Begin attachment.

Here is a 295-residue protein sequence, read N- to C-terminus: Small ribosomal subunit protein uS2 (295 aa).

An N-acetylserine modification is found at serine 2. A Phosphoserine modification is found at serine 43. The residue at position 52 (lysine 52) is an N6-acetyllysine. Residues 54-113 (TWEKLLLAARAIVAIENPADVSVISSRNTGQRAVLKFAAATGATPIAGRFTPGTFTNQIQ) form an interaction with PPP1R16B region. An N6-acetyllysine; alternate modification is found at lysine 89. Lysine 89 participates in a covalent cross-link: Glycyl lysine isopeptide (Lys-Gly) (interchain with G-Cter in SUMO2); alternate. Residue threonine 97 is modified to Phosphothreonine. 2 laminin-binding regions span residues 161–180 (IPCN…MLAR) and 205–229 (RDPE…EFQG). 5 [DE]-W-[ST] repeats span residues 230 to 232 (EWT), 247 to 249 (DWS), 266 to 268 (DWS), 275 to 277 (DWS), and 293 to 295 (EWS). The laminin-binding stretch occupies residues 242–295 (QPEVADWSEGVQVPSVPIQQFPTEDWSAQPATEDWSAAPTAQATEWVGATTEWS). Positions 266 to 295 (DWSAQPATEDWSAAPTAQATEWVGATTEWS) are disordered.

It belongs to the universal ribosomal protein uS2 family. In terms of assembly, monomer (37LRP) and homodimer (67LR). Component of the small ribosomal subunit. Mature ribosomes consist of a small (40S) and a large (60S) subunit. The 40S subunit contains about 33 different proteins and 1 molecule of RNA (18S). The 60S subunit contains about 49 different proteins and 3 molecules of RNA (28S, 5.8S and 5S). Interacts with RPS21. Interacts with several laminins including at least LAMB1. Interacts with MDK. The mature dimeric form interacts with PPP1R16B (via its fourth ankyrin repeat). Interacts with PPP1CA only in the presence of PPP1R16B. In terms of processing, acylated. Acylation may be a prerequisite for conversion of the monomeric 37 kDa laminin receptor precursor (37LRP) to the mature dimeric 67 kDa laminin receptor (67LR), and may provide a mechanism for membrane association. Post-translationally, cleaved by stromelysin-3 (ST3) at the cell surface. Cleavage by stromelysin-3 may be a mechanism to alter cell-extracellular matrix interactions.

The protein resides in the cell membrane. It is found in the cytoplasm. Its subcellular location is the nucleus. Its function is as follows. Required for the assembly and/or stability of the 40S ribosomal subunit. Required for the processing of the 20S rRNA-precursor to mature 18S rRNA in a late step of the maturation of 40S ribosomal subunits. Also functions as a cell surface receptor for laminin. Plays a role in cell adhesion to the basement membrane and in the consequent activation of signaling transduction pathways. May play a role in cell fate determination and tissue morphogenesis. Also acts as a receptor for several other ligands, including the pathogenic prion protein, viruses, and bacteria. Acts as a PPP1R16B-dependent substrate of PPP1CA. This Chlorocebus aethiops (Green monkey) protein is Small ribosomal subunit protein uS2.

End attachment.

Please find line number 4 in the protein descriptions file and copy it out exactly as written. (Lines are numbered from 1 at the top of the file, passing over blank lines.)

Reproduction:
The protein resides in the cell membrane. It is found in the cytoplasm. Its subcellular location is the nucleus. Its function is as follows. Required for the assembly and/or stability of the 40S ribosomal subunit. Required for the processing of the 20S rRNA-precursor to mature 18S rRNA in a late step of the maturation of 40S ribosomal subunits. Also functions as a cell surface receptor for laminin. Plays a role in cell adhesion to the basement membrane and in the consequent activation of signaling transduction pathways. May play a role in cell fate determination and tissue morphogenesis. Also acts as a receptor for several other ligands, including the pathogenic prion protein, viruses, and bacteria. Acts as a PPP1R16B-dependent substrate of PPP1CA. This Chlorocebus aethiops (Green monkey) protein is Small ribosomal subunit protein uS2.